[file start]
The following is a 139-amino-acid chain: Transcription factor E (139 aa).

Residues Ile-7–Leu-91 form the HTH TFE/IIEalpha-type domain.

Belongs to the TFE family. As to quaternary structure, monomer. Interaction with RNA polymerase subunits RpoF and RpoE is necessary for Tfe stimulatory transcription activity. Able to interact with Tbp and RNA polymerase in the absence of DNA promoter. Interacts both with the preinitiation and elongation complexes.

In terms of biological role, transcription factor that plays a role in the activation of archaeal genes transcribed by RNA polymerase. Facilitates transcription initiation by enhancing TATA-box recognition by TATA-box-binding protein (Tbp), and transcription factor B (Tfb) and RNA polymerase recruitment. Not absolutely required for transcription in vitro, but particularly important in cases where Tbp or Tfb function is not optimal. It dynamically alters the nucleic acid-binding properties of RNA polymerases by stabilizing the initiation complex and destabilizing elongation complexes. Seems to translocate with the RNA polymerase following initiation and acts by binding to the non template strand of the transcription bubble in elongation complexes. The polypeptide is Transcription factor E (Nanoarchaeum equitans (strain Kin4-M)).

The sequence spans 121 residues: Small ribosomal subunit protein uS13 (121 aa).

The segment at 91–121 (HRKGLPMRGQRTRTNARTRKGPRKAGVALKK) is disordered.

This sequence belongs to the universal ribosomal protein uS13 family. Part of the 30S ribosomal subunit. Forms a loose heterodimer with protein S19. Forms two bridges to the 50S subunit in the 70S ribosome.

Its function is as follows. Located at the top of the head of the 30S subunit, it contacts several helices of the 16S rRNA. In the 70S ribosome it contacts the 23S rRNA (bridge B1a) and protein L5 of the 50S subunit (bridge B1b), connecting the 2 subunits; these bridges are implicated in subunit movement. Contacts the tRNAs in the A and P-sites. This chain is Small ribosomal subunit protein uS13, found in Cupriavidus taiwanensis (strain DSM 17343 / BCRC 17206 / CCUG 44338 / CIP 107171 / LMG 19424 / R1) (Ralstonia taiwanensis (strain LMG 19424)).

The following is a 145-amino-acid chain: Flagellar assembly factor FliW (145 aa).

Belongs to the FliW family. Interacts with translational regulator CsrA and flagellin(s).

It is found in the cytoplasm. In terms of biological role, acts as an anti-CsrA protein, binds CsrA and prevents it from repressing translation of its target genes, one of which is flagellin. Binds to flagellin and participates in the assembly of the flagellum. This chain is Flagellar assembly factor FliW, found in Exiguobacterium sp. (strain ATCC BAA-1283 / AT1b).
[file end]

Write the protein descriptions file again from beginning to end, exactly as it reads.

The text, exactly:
The following is a 139-amino-acid chain: Transcription factor E (139 aa).

Residues Ile-7–Leu-91 form the HTH TFE/IIEalpha-type domain.

Belongs to the TFE family. As to quaternary structure, monomer. Interaction with RNA polymerase subunits RpoF and RpoE is necessary for Tfe stimulatory transcription activity. Able to interact with Tbp and RNA polymerase in the absence of DNA promoter. Interacts both with the preinitiation and elongation complexes.

In terms of biological role, transcription factor that plays a role in the activation of archaeal genes transcribed by RNA polymerase. Facilitates transcription initiation by enhancing TATA-box recognition by TATA-box-binding protein (Tbp), and transcription factor B (Tfb) and RNA polymerase recruitment. Not absolutely required for transcription in vitro, but particularly important in cases where Tbp or Tfb function is not optimal. It dynamically alters the nucleic acid-binding properties of RNA polymerases by stabilizing the initiation complex and destabilizing elongation complexes. Seems to translocate with the RNA polymerase following initiation and acts by binding to the non template strand of the transcription bubble in elongation complexes. The polypeptide is Transcription factor E (Nanoarchaeum equitans (strain Kin4-M)).

The sequence spans 121 residues: Small ribosomal subunit protein uS13 (121 aa).

The segment at 91–121 (HRKGLPMRGQRTRTNARTRKGPRKAGVALKK) is disordered.

This sequence belongs to the universal ribosomal protein uS13 family. Part of the 30S ribosomal subunit. Forms a loose heterodimer with protein S19. Forms two bridges to the 50S subunit in the 70S ribosome.

Its function is as follows. Located at the top of the head of the 30S subunit, it contacts several helices of the 16S rRNA. In the 70S ribosome it contacts the 23S rRNA (bridge B1a) and protein L5 of the 50S subunit (bridge B1b), connecting the 2 subunits; these bridges are implicated in subunit movement. Contacts the tRNAs in the A and P-sites. This chain is Small ribosomal subunit protein uS13, found in Cupriavidus taiwanensis (strain DSM 17343 / BCRC 17206 / CCUG 44338 / CIP 107171 / LMG 19424 / R1) (Ralstonia taiwanensis (strain LMG 19424)).

The following is a 145-amino-acid chain: Flagellar assembly factor FliW (145 aa).

Belongs to the FliW family. Interacts with translational regulator CsrA and flagellin(s).

It is found in the cytoplasm. In terms of biological role, acts as an anti-CsrA protein, binds CsrA and prevents it from repressing translation of its target genes, one of which is flagellin. Binds to flagellin and participates in the assembly of the flagellum. This chain is Flagellar assembly factor FliW, found in Exiguobacterium sp. (strain ATCC BAA-1283 / AT1b).